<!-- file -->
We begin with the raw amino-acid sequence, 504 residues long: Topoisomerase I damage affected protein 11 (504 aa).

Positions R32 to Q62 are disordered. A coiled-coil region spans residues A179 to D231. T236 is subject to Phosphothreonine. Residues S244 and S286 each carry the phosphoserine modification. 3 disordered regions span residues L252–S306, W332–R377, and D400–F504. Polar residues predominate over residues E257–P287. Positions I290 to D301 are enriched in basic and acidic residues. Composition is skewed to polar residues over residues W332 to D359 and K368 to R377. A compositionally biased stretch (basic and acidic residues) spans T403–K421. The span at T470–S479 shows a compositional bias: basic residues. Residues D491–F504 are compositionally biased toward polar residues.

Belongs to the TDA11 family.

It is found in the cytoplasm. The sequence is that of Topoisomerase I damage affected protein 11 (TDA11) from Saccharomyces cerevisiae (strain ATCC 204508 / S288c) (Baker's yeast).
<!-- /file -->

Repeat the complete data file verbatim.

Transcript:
We begin with the raw amino-acid sequence, 504 residues long: Topoisomerase I damage affected protein 11 (504 aa).

Positions R32 to Q62 are disordered. A coiled-coil region spans residues A179 to D231. T236 is subject to Phosphothreonine. Residues S244 and S286 each carry the phosphoserine modification. 3 disordered regions span residues L252–S306, W332–R377, and D400–F504. Polar residues predominate over residues E257–P287. Positions I290 to D301 are enriched in basic and acidic residues. Composition is skewed to polar residues over residues W332 to D359 and K368 to R377. A compositionally biased stretch (basic and acidic residues) spans T403–K421. The span at T470–S479 shows a compositional bias: basic residues. Residues D491–F504 are compositionally biased toward polar residues.

Belongs to the TDA11 family.

It is found in the cytoplasm. The sequence is that of Topoisomerase I damage affected protein 11 (TDA11) from Saccharomyces cerevisiae (strain ATCC 204508 / S288c) (Baker's yeast).